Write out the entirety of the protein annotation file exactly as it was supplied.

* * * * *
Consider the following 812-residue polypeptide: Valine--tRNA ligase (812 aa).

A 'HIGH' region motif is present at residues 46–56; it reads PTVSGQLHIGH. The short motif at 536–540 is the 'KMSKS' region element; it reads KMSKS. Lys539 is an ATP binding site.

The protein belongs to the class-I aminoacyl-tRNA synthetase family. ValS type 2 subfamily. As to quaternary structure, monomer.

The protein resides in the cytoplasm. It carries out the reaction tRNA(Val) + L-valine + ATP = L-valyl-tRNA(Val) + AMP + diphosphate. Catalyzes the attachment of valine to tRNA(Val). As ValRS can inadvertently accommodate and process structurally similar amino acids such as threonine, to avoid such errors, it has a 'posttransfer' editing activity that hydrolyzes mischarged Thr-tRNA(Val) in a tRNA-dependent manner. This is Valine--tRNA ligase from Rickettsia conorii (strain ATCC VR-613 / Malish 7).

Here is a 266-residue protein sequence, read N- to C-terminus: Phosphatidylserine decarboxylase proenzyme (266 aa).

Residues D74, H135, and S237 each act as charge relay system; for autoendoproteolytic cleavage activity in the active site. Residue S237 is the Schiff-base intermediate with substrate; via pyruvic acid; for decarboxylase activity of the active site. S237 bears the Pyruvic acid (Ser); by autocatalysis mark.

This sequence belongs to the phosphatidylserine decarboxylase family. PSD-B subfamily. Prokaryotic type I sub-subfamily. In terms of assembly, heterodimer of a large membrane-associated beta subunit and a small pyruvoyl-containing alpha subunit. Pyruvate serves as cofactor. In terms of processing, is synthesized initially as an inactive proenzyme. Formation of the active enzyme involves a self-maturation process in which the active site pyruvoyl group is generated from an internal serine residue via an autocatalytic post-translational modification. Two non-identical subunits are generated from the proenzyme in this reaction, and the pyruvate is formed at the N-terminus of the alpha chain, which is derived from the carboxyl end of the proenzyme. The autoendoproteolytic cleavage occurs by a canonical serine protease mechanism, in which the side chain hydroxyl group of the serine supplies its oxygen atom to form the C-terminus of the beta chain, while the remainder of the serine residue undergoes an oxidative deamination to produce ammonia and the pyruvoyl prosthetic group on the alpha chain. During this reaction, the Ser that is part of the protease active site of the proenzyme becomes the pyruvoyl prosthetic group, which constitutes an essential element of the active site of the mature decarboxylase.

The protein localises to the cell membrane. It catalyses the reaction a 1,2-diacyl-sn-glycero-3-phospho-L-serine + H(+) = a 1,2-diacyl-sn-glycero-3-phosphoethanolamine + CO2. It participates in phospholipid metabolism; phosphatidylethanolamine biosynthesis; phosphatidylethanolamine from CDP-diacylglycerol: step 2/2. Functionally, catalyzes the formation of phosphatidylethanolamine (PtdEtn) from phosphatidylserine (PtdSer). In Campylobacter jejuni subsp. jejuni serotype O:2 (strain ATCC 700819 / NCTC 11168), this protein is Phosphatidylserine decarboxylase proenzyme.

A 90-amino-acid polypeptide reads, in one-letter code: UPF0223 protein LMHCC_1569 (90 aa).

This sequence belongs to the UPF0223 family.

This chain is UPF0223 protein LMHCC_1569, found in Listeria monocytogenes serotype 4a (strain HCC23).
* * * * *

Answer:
Consider the following 812-residue polypeptide: Valine--tRNA ligase (812 aa).

A 'HIGH' region motif is present at residues 46–56; it reads PTVSGQLHIGH. The short motif at 536–540 is the 'KMSKS' region element; it reads KMSKS. Lys539 is an ATP binding site.

The protein belongs to the class-I aminoacyl-tRNA synthetase family. ValS type 2 subfamily. As to quaternary structure, monomer.

The protein resides in the cytoplasm. It carries out the reaction tRNA(Val) + L-valine + ATP = L-valyl-tRNA(Val) + AMP + diphosphate. Catalyzes the attachment of valine to tRNA(Val). As ValRS can inadvertently accommodate and process structurally similar amino acids such as threonine, to avoid such errors, it has a 'posttransfer' editing activity that hydrolyzes mischarged Thr-tRNA(Val) in a tRNA-dependent manner. This is Valine--tRNA ligase from Rickettsia conorii (strain ATCC VR-613 / Malish 7).

Here is a 266-residue protein sequence, read N- to C-terminus: Phosphatidylserine decarboxylase proenzyme (266 aa).

Residues D74, H135, and S237 each act as charge relay system; for autoendoproteolytic cleavage activity in the active site. Residue S237 is the Schiff-base intermediate with substrate; via pyruvic acid; for decarboxylase activity of the active site. S237 bears the Pyruvic acid (Ser); by autocatalysis mark.

This sequence belongs to the phosphatidylserine decarboxylase family. PSD-B subfamily. Prokaryotic type I sub-subfamily. In terms of assembly, heterodimer of a large membrane-associated beta subunit and a small pyruvoyl-containing alpha subunit. Pyruvate serves as cofactor. In terms of processing, is synthesized initially as an inactive proenzyme. Formation of the active enzyme involves a self-maturation process in which the active site pyruvoyl group is generated from an internal serine residue via an autocatalytic post-translational modification. Two non-identical subunits are generated from the proenzyme in this reaction, and the pyruvate is formed at the N-terminus of the alpha chain, which is derived from the carboxyl end of the proenzyme. The autoendoproteolytic cleavage occurs by a canonical serine protease mechanism, in which the side chain hydroxyl group of the serine supplies its oxygen atom to form the C-terminus of the beta chain, while the remainder of the serine residue undergoes an oxidative deamination to produce ammonia and the pyruvoyl prosthetic group on the alpha chain. During this reaction, the Ser that is part of the protease active site of the proenzyme becomes the pyruvoyl prosthetic group, which constitutes an essential element of the active site of the mature decarboxylase.

The protein localises to the cell membrane. It catalyses the reaction a 1,2-diacyl-sn-glycero-3-phospho-L-serine + H(+) = a 1,2-diacyl-sn-glycero-3-phosphoethanolamine + CO2. It participates in phospholipid metabolism; phosphatidylethanolamine biosynthesis; phosphatidylethanolamine from CDP-diacylglycerol: step 2/2. Functionally, catalyzes the formation of phosphatidylethanolamine (PtdEtn) from phosphatidylserine (PtdSer). In Campylobacter jejuni subsp. jejuni serotype O:2 (strain ATCC 700819 / NCTC 11168), this protein is Phosphatidylserine decarboxylase proenzyme.

A 90-amino-acid polypeptide reads, in one-letter code: UPF0223 protein LMHCC_1569 (90 aa).

This sequence belongs to the UPF0223 family.

This chain is UPF0223 protein LMHCC_1569, found in Listeria monocytogenes serotype 4a (strain HCC23).